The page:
Identity theft, under the statute below, can complicate sentencing strategies for people charged in federal court.
The statute became law in the United States in 2004.
Identity theft under Section 1028 requires a mandatory two-year sentence in the Bureau of Prisons. The law requires a federal judge to impose this sentence in a manner that will run consecutive to any other sentence.
I have some familiarity with this kind of “consecutive” sentence. It applied to me. When a jury convicted me in 1987, I faced sentences for all of the jury’s counts. Most of those sentences ran concurrently to a 35-year sentence my judge imposed. Then I got a 10-year consecutive sentence, which stretched my total sentence out to 45-years.
In federal court, most sentences run concurrently—meaning they run at the same time. For example, let’s say authorities charged a person with an indictment that had three counts. Let’s say that the person pleaded guilty, and each count carried a statutory maximum of five years. With three counts, the judge might sentence the person to three five-year sentences. Yet since the judge would impose “concurrent” sentences, in reality, the person would serve one five-year term.
Compare this situation to someone who serves sentences consecutively. If authorities convicted the person of a statute that carried a five-year penalty and a separate count of Aggravated Identity Theft, the person would have to serve the five-year term. After completing the five-year term, the person would begin to serve the consecutive two-year term for identity theft.
The consecutive nature of sentencing for aggravated identity theft under 18 USC 1028A is important. As far as our team knows, identity theft cases always require consecutive two-year sentences. According to the statute, identity theft requires two elements:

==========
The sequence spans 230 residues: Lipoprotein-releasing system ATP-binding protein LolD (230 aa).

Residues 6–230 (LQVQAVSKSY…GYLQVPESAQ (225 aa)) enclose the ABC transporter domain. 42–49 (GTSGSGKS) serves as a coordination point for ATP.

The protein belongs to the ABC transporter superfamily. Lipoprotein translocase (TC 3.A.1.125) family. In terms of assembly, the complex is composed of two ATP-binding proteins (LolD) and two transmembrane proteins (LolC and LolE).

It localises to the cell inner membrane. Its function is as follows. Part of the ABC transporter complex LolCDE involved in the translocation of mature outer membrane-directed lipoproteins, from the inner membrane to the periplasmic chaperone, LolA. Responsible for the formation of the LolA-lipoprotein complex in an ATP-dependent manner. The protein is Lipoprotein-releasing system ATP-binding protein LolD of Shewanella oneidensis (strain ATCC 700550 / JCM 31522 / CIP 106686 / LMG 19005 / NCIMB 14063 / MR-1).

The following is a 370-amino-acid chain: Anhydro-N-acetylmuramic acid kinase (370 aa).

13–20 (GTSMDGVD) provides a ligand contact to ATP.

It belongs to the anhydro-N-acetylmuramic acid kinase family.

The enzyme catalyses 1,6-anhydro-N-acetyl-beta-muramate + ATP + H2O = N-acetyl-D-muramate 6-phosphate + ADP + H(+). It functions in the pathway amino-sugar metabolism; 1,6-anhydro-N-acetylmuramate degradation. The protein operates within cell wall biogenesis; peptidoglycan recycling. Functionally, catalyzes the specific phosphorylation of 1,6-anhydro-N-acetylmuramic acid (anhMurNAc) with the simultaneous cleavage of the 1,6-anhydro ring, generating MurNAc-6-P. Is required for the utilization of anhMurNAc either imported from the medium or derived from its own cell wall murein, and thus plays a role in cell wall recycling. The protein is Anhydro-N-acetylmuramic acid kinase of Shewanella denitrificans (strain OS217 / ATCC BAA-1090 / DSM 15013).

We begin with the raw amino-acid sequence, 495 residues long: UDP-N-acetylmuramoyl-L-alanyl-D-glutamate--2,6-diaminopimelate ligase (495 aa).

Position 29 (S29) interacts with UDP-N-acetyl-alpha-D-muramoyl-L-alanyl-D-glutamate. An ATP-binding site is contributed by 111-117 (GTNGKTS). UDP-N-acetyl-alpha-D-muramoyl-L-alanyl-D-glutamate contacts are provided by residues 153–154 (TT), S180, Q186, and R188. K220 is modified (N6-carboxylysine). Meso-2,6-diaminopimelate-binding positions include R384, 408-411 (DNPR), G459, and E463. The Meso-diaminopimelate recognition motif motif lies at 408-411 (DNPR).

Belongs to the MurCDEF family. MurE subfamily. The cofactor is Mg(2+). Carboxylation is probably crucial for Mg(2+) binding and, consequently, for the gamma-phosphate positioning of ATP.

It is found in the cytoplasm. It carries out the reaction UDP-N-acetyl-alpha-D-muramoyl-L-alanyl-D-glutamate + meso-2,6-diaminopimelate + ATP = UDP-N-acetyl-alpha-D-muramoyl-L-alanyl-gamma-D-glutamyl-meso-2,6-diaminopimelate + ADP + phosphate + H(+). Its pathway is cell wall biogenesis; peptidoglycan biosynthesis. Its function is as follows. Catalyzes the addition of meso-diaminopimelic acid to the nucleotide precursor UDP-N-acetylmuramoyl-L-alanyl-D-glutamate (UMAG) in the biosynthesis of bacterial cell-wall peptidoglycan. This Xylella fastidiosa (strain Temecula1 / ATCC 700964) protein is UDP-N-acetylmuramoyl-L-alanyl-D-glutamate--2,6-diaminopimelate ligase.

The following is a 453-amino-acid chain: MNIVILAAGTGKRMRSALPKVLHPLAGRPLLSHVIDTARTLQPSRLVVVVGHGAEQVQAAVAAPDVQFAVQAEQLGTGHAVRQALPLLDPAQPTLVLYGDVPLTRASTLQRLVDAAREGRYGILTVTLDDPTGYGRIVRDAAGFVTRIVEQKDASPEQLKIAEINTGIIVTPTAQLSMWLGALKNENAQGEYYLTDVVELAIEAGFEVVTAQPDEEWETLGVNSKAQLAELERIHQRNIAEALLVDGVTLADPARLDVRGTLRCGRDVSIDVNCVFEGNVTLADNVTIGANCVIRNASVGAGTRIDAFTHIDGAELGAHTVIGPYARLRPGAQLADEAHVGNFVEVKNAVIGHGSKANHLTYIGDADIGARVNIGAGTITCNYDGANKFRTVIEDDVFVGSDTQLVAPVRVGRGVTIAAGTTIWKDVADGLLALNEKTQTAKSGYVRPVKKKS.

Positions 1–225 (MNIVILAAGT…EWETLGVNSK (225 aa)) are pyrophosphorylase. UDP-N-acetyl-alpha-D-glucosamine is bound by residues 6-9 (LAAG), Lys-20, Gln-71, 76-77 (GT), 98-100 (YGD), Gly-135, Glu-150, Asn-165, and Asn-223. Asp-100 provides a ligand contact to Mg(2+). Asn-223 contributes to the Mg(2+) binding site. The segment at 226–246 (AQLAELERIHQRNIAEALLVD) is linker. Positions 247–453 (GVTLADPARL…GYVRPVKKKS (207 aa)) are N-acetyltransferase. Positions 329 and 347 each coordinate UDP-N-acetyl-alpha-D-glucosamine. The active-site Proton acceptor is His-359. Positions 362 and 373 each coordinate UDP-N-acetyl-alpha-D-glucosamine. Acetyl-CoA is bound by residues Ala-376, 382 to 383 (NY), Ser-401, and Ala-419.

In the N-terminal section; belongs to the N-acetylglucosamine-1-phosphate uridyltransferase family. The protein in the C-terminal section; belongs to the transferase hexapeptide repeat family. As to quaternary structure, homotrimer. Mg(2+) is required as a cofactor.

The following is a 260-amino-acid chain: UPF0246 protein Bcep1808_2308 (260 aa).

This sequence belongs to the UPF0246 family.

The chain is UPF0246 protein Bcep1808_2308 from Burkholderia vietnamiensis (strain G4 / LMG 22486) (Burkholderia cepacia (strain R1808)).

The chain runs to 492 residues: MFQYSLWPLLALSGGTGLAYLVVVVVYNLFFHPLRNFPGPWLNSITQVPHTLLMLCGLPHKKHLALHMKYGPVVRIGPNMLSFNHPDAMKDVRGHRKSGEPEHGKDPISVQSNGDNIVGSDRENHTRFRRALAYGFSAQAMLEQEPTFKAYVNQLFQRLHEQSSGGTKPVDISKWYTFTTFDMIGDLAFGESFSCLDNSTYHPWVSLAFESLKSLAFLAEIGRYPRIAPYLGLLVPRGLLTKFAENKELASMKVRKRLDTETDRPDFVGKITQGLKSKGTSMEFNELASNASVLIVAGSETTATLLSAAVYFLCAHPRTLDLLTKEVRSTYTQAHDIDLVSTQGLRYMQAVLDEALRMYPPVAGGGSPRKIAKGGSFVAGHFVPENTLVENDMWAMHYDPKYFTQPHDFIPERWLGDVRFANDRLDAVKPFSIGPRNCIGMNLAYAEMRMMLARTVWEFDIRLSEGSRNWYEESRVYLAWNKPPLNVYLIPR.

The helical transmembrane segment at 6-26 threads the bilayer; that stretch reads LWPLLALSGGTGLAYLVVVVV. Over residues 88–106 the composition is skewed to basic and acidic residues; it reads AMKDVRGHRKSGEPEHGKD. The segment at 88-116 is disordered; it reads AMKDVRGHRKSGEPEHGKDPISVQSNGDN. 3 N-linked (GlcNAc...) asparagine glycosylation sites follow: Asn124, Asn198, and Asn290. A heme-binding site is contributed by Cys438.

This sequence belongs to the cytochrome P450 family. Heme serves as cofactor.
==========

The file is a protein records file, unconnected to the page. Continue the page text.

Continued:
- Obtaining the identifying information of another person, and
- using that information during the commission of another crime.
Aggravated Identity Theft Sentencing
18 USC 1028A requires federal courts to sentence the defendant to two years prison to be served after the sentence for the underlying crime. Section 1028(b) provides rules for sentencing in these cases. The statute prohibits the judge from allowing the sentences to run concurrently. Instead, the court must sentence the defendant consecutively. Regardless of the underlying crime, a person charged with aggravated identity theft must serve two years after completing the first term.
In addition, federal law prohibits the judge from reducing the sentence on the underlying crime to account for the two-year consecutive add-on. The only situation in which the court may sentence the defendant to concurrent sentences is when there are multiple convictions for aggravated identity theft. In this instance, each two-year consecutive sentence for aggravated identity theft may be served at the same time, but only after completing the sentence for the underlying crime.
Mitigation for Sentencing
If a person faces sentencing in federal court, that person had better begin thinking about mitigation strategies. The person should think about mitigation strategies at the earliest possible time. We recommend people learn as much about the system as possible—and not go forward without knowing what strategies have worked for others.